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Excerpt from Oral History Interview with Salter and Doris Cochran, April 12, 1997. Interview R-0014. Southern Oral History Program Collection (#4007) See Entire Interview >>

Segregation in Washington, D.C., and a safe haven at Howard University

Doris remembers segregation in Washington, D.C., where her father held a teaching position at Howard University, as "a sick joke." Howard's campus insulated her family from the worst of the racism, however. Salter remembers the same "umbrella" around Howard, where despite an eminent faculty, he received only a "basic" education because the school needed to educate students from diverse backgrounds.

Citing this Excerpt

Oral History Interview with Salter and Doris Cochran, April 12, 1997. Interview R-0014. Southern Oral History Program Collection (#4007) in the Southern Oral History Program Collection, Southern Historical Collection, Wilson Library, University of North Carolina at Chapel Hill.

Full Text of the Excerpt

KAREN KRUISE THOMAS:
That must have been a really exciting time to come to the South and Howard, right at the end of World War II. Do you remember any experiences from then that really stick out in your mind?
SALTER COCHRAN:
All of them were negative!
DORIS COCHRAN:
Not all of them.
KAREN KRUISE THOMAS:
Coming to Washington, first, and then Weldon, too.
DORIS COCHRAN:
Going to Washington was quite an experience because I had never lived in segregation before that time. It was different. It was surprising in many aspects, but there is a sort of umbrella protection on a campus, you're insulated from reality in a way. That part of it wasn't traumatic, at least, but it was difficult to put together the pieces of the whole picture of segregation. In our nation's capitalߞthat was a big joke, a sick joke. That, as you said, was quite interesting. There were a lot of veterans on campus at that time. Very serious about their work, very dedicated to getting through and doing the best that they possibly could. A lot of them were married with families. So there was a serious atmosphere on campus at that time.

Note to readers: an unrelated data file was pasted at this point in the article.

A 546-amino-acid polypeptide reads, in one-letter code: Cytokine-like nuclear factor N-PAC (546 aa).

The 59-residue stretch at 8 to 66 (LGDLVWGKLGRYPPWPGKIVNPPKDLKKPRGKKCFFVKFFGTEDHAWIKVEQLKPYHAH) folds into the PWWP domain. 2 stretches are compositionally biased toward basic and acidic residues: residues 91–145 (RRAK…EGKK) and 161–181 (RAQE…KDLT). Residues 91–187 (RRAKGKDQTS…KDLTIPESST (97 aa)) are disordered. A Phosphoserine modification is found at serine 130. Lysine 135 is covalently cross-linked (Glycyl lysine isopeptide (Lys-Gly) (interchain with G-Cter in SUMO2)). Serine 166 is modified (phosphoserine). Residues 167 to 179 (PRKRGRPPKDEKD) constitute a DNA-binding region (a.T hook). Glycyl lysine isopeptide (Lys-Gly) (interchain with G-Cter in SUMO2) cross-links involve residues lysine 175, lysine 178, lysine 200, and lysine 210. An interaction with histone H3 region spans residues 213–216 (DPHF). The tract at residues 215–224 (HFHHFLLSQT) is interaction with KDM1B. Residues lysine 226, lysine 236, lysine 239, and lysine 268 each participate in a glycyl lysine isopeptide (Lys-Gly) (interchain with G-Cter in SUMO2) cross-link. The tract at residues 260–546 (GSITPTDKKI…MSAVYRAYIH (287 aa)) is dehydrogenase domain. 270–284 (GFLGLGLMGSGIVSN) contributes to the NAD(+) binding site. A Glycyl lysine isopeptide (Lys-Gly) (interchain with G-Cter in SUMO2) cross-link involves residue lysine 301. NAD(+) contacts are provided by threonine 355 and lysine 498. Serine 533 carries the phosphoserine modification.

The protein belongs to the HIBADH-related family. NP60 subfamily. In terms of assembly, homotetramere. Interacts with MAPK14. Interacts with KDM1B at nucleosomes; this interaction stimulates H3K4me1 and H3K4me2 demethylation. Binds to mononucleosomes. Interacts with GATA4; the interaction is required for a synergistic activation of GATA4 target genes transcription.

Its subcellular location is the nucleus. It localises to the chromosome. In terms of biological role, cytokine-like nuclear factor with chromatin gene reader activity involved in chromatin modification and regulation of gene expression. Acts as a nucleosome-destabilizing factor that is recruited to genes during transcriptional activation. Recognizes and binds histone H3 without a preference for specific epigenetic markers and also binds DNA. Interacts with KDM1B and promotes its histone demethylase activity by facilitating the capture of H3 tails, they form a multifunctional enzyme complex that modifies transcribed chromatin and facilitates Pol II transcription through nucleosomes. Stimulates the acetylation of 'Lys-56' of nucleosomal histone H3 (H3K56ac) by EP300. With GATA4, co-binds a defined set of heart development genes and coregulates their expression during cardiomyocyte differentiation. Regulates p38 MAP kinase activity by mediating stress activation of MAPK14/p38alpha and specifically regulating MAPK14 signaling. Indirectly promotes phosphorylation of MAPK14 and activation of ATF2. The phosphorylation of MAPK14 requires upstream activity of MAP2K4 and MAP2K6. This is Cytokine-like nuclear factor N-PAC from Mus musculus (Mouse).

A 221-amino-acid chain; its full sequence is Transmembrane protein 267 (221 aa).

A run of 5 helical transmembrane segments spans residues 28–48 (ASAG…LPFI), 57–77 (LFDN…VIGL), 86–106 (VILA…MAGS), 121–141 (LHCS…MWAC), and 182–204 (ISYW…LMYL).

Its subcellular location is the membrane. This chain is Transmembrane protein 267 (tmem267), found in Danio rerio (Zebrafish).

KAREN KRUISE THOMAS:
Dr. Cochran, if you could tell about your background.
SALTER COCHRAN:
I was born in Washington, DC, 1922. I was brought up in segregation. However, during my course of secondary education, I went to some of the better public schools in Washington. I graduated from Dunbar High School, which was an outstanding black high school. They've written books about it. My wife's mother finished there in 1914. I finished in 1939. Because of segregation, we had some of the best teachers. Very few didn't have PhDs in this high school, because they had nowhere to go after they got their degrees, because of the separation in education. During the high school days, you were exposed to a whole lot of bigotry within the city. As my wife mentioned, there was an umbrella around Howard and other educational institutions in the area. It was quite an odd situation. You had all these people with these big brains, that could have contributed to society, and they were limited within a certain scope of education in the city. My wife had a godfather who wrote many books, E. Franklin Frazier. Look him up when you go back. Allain Locke in philosophy. And they were all teachers of mine. E. Franklin was a character.
DORIS COCHRAN:
He grew up with my father in Baltimore. E. Franklin Frazier and my father were boyhood friends.
SALTER COCHRAN:
I was exposed to education that was limited in its scope, so I missed some of the things that she was exposed to in growing up. The cultural aspects of living. They didn't stress that at Howard, they stressed basic education, because the student body was constituted of a lot of people from backgrounds even worse than mine, from the South. That made some difference in basic and cultural education. But they did have quite a few people who did stress culture, like Allain Locke and Franklin Frazier. My experience there was enlightening, as far as basic education is concerned. But limited.